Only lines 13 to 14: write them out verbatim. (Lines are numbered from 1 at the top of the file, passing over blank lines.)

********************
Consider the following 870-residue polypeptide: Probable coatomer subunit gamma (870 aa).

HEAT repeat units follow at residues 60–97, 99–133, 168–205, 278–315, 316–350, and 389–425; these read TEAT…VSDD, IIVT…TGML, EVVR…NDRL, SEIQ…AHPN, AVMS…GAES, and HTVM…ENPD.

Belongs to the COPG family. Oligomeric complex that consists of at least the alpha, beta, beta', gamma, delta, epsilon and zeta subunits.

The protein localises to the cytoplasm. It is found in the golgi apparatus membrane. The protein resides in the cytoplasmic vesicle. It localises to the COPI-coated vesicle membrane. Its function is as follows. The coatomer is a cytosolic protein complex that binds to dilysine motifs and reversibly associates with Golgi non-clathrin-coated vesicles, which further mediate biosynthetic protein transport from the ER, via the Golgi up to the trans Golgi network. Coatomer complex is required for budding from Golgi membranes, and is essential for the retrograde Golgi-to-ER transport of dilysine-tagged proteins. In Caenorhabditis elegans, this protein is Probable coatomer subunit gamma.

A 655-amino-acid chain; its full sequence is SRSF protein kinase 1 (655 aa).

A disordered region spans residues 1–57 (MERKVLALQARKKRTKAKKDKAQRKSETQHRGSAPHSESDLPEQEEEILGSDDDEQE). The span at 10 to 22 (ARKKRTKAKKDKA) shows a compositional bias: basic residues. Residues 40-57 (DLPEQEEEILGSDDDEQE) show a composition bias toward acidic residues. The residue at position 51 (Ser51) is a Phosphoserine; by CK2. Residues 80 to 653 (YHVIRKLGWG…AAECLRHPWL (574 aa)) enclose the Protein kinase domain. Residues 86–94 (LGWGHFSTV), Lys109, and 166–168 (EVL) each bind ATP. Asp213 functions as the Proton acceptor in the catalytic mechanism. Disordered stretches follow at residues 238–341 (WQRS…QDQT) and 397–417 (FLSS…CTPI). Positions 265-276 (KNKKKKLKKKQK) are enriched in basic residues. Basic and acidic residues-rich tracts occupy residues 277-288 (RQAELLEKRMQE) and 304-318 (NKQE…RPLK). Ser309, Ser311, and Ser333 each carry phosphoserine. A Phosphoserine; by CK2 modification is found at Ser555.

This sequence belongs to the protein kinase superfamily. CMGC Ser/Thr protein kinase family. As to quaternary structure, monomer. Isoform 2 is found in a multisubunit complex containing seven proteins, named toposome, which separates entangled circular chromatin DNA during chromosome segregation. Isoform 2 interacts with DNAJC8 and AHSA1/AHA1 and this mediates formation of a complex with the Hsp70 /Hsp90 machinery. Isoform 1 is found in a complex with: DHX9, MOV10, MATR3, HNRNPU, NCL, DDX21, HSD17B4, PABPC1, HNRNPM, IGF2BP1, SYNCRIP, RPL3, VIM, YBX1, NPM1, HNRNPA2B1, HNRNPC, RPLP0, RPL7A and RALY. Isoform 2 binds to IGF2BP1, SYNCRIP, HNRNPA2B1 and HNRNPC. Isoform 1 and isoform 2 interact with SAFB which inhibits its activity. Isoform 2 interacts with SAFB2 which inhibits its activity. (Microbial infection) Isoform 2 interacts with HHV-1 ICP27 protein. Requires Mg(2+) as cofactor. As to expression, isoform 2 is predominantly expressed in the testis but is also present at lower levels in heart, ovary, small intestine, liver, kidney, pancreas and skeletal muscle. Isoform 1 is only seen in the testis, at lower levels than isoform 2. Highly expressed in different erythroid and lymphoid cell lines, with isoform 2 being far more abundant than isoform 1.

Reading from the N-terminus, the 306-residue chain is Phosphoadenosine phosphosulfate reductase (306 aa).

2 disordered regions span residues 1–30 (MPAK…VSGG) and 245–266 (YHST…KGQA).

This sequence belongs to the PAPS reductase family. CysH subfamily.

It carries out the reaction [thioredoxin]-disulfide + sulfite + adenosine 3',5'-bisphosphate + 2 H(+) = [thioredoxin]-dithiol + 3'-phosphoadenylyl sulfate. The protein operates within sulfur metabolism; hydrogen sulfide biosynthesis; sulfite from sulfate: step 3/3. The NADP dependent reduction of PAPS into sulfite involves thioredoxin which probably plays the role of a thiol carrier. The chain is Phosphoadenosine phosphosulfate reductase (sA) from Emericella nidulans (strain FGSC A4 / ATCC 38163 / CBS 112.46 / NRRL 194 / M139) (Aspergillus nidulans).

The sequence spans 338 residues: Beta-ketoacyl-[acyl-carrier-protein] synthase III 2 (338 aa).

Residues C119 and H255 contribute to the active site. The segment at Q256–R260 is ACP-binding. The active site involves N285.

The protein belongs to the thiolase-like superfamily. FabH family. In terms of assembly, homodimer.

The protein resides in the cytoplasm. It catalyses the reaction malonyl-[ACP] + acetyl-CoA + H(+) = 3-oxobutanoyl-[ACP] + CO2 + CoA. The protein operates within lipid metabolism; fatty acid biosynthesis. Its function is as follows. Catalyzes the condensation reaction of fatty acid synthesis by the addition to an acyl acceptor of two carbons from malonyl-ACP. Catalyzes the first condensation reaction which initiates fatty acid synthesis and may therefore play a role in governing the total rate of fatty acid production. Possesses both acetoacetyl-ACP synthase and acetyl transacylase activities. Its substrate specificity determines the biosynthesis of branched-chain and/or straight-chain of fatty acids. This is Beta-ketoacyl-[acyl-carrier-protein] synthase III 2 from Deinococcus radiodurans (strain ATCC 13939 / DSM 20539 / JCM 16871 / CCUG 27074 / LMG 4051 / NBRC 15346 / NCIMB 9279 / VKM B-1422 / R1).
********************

Residues C119 and H255 contribute to the active site. The segment at Q256–R260 is ACP-binding. The active site involves N285.

The protein belongs to the thiolase-like superfamily. FabH family. In terms of assembly, homodimer.